- 22. James SL, Abate D, Abate KH, Abay SM, Abbafati C et al. (2018) Global, regional, and national incidence, prevalence, and years lived with disability for 354 diseases and injuries for 195 countries and territories, 1990–2017: a systematic analysis for the Global Burden of Disease Study 2017. The Lancet 392 (10159): 1789–1858.
- 23. Kessler RC, Bromet EJ (2013) The epidemiology of depression across cultures. Annual review of public health 34: 119–138. pmid:23514317
- 24. Fryers T, Melzer D, Jenkins R (2003) Social inequalities and the common mental disorders: a systematic review of the evidence. Social psychiatry and psychiatric epidemiology 38 (5): 229–237. pmid:12719837
- 25. Kessler RC, Berglund P, Demler O, Jin R, Koretz D et al. (2003) The epidemiology of major depressive disorder: results from the National Comorbidity Survey Replication (NCS-R). Jama 289 (23): 3095–3105. pmid:12813115
- 26. Lorant V, Croux C, Weich S, Deliège D, Mackenbach J et al. (2007) Depression and socio-economic risk factors: 7-year longitudinal population study. Br J Psychiatry 190: 293–298. pmid:17401034
- 27. Hansen DG, Søndergaard J, Vach W, Gram LF, Rosholm JU et al. (2004) Socio-economic inequalities in first-time use of antidepressants: a population-based study. European Journal of Clinical Pharmacology 60 (1): 51–55. pmid:14968270
- 28. Kivimäki M, Gunnell D, Lawlor DA, Davey Smith G, Pentti J et al. (2007) Social inequalities in antidepressant treatment and mortality: a longitudinal register study. Psychological medicine 37 (3): 373–382. pmid:17121686
- 29. Raymond CB, Morgan SG, Caetano PA (2007) Antidepressant utilization in British Columbia from 1996 to 2004: increasing prevalence but not incidence. Psychiatric services (Washington, D.C.) 58 (1): 79–84.
- 30. Butterworth P, Olesen SC, Leach LS (2013) Socioeconomic differences in antidepressant use in the PATH Through Life Study: evidence of health inequalities, prescribing bias, or an effective social safety net. Journal of affective disorders 149 (1–3): 75–83. pmid:23394713
- 31. Robert Koch Institute (RKI) (2015) German Health Interview and Examination Survey for Adults (DEGS1). Public Use File 1.
- 32. Scheidt-Nave C, Kamtsiuris P, Gößwald A, Hölling H, Lange M et al. (2012) German health interview and examination survey for adults (DEGS)—design, objectives and implementation of the first data collection wave. BMC Public Health 12: 730. pmid:22938722
- 33. R Core Team (2018) A language and environment for statistical computing. R Foundation for Statistical Computing.
- 34. Soest T von Bramness JG, Pedersen W, Wichstrøm L (2012) The relationship between socio-economic status and antidepressant prescription: a longitudinal survey and register study of young adults. Epidemiology and psychiatric sciences 21 (1): 87–95. pmid:22670416
- 35. Packness A, Halling A, Hastrup LH, Simonsen E, Wehberg S et al. (2018) Socioeconomic position, symptoms of depression and subsequent mental healthcare treatment: a Danish register-based 6-month follow-up study on a population survey. BMJ open 8 (10): e020945. pmid:30287666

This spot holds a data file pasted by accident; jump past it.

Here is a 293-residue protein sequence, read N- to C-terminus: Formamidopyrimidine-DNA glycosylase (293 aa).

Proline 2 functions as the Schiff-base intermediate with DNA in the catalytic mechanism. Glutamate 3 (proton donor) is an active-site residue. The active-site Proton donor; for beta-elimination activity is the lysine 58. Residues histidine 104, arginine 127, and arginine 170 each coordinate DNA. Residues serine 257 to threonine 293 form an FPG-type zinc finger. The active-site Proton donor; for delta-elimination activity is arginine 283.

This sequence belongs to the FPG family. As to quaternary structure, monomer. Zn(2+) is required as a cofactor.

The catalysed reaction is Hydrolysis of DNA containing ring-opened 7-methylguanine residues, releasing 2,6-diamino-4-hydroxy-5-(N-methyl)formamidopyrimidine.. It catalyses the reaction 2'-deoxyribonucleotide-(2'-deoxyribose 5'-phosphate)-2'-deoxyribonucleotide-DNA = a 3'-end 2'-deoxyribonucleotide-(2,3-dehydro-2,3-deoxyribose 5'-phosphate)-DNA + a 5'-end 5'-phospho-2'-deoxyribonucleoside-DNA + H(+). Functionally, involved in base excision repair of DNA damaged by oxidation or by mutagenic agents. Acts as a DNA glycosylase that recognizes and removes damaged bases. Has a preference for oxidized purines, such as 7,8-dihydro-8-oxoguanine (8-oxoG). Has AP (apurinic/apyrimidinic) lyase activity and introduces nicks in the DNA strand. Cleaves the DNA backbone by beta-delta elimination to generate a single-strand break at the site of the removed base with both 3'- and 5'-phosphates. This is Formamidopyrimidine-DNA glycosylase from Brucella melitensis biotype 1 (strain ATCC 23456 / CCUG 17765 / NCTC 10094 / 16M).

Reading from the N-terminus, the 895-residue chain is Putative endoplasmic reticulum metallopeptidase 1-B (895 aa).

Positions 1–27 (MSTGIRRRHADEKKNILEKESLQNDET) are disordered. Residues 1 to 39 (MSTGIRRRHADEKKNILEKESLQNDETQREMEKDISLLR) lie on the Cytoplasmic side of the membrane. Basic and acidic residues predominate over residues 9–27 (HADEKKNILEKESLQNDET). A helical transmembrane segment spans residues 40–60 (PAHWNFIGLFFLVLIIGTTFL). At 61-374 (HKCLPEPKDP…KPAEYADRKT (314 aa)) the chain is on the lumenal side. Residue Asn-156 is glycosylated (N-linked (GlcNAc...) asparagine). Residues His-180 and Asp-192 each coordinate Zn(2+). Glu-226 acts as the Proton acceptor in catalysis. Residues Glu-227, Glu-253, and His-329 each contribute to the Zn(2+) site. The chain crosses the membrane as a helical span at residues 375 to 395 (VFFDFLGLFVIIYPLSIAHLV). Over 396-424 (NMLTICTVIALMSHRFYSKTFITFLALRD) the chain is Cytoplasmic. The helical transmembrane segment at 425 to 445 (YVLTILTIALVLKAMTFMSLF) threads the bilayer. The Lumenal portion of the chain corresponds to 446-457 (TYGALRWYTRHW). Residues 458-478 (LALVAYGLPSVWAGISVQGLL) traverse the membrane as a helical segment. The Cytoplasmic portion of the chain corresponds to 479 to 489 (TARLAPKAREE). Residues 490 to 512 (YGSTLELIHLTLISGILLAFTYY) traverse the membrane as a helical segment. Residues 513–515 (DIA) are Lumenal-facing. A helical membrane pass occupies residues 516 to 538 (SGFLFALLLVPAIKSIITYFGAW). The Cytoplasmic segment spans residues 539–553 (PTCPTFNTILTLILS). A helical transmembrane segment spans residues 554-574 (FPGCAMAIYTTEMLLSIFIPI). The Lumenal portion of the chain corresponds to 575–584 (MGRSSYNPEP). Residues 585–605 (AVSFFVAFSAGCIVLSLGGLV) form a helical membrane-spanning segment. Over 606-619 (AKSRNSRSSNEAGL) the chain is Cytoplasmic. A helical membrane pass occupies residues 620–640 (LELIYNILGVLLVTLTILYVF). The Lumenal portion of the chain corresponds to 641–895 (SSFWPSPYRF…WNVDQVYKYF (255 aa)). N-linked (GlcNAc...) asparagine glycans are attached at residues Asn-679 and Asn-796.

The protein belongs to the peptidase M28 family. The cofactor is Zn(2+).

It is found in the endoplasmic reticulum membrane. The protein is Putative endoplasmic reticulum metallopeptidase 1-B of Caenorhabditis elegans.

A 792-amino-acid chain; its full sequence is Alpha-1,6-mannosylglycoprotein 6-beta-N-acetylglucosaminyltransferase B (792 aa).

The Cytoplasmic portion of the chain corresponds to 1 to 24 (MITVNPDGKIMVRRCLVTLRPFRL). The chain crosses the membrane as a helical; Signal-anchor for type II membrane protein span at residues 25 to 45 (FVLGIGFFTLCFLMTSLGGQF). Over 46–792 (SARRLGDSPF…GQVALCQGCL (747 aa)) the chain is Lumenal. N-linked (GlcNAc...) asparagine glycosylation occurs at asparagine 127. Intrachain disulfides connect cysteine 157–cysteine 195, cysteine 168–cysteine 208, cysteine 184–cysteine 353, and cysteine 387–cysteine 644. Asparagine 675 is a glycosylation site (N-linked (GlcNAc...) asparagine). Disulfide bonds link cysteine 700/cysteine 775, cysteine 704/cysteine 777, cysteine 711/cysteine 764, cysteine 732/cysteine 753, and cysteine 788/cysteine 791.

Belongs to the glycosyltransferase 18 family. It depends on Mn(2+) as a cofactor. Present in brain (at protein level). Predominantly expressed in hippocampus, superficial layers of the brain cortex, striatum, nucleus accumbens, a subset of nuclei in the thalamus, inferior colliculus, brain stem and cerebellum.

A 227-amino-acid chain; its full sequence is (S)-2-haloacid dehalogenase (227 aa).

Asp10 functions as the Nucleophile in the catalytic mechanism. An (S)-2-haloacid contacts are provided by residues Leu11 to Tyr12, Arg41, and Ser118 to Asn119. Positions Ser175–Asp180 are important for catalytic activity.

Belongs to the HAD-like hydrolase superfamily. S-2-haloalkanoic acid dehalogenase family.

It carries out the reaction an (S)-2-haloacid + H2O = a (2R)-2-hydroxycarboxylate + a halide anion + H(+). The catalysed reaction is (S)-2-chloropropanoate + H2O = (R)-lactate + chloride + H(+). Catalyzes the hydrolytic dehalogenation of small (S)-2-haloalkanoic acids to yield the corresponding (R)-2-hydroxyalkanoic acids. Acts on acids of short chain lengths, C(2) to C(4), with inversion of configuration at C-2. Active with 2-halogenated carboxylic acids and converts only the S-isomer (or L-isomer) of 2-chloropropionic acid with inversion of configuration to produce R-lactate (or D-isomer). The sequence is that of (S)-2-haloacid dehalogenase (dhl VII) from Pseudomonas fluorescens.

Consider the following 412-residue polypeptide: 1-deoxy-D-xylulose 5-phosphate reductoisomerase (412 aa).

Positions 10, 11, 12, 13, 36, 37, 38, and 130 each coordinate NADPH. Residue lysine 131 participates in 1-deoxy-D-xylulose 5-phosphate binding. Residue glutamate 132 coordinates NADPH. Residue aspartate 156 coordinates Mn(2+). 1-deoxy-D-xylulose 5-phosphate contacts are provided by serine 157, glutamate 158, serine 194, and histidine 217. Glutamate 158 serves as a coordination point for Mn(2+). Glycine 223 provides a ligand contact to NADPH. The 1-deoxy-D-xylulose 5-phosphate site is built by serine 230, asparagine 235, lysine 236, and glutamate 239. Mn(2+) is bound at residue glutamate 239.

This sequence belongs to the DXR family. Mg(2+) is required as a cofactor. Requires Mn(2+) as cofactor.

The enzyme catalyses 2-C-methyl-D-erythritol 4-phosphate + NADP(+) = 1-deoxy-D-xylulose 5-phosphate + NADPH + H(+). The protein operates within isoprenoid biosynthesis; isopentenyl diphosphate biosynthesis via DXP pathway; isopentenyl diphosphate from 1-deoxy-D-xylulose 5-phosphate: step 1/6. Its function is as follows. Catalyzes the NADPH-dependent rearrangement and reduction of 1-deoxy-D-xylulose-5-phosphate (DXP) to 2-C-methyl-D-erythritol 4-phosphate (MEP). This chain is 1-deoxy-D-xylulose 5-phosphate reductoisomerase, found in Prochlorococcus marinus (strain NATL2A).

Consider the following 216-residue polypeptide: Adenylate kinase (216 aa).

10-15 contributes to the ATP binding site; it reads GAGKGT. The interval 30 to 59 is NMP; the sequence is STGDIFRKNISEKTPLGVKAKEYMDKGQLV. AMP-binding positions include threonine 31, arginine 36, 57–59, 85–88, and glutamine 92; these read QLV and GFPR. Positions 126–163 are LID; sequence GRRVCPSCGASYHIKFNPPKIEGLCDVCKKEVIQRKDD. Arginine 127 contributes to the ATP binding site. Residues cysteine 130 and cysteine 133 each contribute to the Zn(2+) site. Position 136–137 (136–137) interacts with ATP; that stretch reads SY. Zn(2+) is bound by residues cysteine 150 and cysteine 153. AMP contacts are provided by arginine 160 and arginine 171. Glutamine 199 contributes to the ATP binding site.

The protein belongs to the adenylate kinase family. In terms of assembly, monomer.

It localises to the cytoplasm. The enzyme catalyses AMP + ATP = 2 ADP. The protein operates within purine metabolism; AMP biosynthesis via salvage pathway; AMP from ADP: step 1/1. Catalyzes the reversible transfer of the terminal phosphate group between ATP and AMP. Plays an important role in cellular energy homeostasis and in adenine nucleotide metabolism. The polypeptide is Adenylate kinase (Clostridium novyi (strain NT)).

- 36. Briesacher BA, Gurwitz JH, Soumerai SB (2007) Patients at-risk for cost-related medication nonadherence: a review of the literature. Journal of general internal medicine 22 (6): 864–871. pmid:17410403
- 37. Kalousova L, Burgard SA (2014) Tough choices in tough times. Debt and medication nonadherence. Health education & behavior: the official publication of the Society for Public Health Education 41 (2): 155–163.
- 38. Herman PM, Rissi JJ, Walsh ME (2011) Health insurance status, medical debt, and their impact on access to care in Arizona. American journal of public health 101 (8): 1437–1443. pmid:21680916
- 39. Münster E, Rüger H, Ochsmann E, Alsmann C, Letzel S (2010) Überschuldung und Zuzahlungen im deutschen Gesundheitssystem—Benachteiligung bei Ausgabenarmut. Gesundheitswesen 72 (2): 67–76. pmid:19444774
- 40. Warth J, Puth M-T, Tillmann J, Beckmann N, Porz J et al. (2019) Cost-related medication nonadherence among over-indebted individuals enrolled in statutory health insurance in Germany: a cross-sectional population study. BMC health services research 19 (1): 887. pmid:31771583
- 41. WHO WHO (2018) Can people afford to pay for health care. New evidence on financial protection in Germany. Copenhagen.
- 42. Lépine J-P, Briley M (2011) The increasing burden of depression. Neuropsychiatric disease and treatment 7 (Suppl 1): 3–7. pmid:21750622
- 43. Boudreau DM, Daling JR, Malone KE, Gardner JS, Blough DK et al. (2004) A validation study of patient interview data and pharmacy records for antihypertensive, statin, and antidepressant medication use among older women. American journal of epidemiology 159 (3): 308–317. pmid:14742292
- 44. Hafferty JD, Campbell AI, Navrady LB, Adams MJ, MacIntyre D et al. (2018) Self-reported medication use validated through record linkage to national prescribing data. Journal of clinical epidemiology 94: 132–142. pmid:29097340
- 45. Gnjidic D, Du W, Pearson S-A, Hilmer SN, Banks E (2017) Ascertainment of self-reported prescription medication use compared with pharmaceutical claims data. Public health research & practice 27 (4).